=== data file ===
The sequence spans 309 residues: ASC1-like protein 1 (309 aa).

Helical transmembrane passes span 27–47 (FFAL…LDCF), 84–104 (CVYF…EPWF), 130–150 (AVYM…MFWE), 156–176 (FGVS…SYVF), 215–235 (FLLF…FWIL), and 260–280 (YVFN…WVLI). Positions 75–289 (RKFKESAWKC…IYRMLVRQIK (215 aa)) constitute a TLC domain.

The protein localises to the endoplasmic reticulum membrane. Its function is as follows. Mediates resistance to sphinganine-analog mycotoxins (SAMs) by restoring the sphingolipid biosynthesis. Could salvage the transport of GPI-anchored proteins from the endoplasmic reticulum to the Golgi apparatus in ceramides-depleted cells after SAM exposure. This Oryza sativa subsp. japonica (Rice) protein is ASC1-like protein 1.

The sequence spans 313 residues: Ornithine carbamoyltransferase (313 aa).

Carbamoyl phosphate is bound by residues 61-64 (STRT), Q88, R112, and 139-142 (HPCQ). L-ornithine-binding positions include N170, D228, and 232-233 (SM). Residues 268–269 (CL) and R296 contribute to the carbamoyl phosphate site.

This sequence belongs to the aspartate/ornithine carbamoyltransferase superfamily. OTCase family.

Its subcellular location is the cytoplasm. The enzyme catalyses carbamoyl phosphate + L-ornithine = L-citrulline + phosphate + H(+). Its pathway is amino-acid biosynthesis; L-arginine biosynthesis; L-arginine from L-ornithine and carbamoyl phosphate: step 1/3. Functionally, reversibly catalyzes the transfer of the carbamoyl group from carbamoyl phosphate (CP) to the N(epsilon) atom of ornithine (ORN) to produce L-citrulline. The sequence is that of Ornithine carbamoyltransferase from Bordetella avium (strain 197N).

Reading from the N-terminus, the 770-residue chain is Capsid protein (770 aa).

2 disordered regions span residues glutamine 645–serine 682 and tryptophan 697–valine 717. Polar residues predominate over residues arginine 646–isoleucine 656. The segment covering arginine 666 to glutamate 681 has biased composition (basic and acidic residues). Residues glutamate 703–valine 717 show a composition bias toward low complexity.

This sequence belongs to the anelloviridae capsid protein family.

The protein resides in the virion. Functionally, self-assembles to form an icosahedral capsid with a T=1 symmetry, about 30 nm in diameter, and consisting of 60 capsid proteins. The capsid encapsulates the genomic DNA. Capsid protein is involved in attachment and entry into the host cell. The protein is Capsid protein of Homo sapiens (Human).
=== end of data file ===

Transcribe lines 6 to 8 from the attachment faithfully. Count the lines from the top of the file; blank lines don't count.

This sequence belongs to the aspartate/ornithine carbamoyltransferase superfamily. OTCase family.

Its subcellular location is the cytoplasm. The enzyme catalyses carbamoyl phosphate + L-ornithine = L-citrulline + phosphate + H(+). Its pathway is amino-acid biosynthesis; L-arginine biosynthesis; L-arginine from L-ornithine and carbamoyl phosphate: step 1/3. Functionally, reversibly catalyzes the transfer of the carbamoyl group from carbamoyl phosphate (CP) to the N(epsilon) atom of ornithine (ORN) to produce L-citrulline. The sequence is that of Ornithine carbamoyltransferase from Bordetella avium (strain 197N).

Reading from the N-terminus, the 770-residue chain is Capsid protein (770 aa).